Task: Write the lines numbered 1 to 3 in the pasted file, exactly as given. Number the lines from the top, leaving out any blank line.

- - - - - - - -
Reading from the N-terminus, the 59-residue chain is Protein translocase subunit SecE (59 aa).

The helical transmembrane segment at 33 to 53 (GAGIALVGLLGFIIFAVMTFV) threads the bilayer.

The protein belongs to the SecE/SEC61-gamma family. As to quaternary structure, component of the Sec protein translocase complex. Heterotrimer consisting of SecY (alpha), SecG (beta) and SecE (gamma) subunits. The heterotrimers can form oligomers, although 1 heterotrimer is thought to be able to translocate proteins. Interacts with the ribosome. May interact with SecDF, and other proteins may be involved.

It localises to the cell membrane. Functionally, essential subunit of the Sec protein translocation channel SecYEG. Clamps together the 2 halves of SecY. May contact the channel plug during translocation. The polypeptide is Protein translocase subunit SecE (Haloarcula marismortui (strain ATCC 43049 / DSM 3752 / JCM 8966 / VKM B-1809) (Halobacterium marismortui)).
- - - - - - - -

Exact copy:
Reading from the N-terminus, the 59-residue chain is Protein translocase subunit SecE (59 aa).

The helical transmembrane segment at 33 to 53 (GAGIALVGLLGFIIFAVMTFV) threads the bilayer.

The protein belongs to the SecE/SEC61-gamma family. As to quaternary structure, component of the Sec protein translocase complex. Heterotrimer consisting of SecY (alpha), SecG (beta) and SecE (gamma) subunits. The heterotrimers can form oligomers, although 1 heterotrimer is thought to be able to translocate proteins. Interacts with the ribosome. May interact with SecDF, and other proteins may be involved.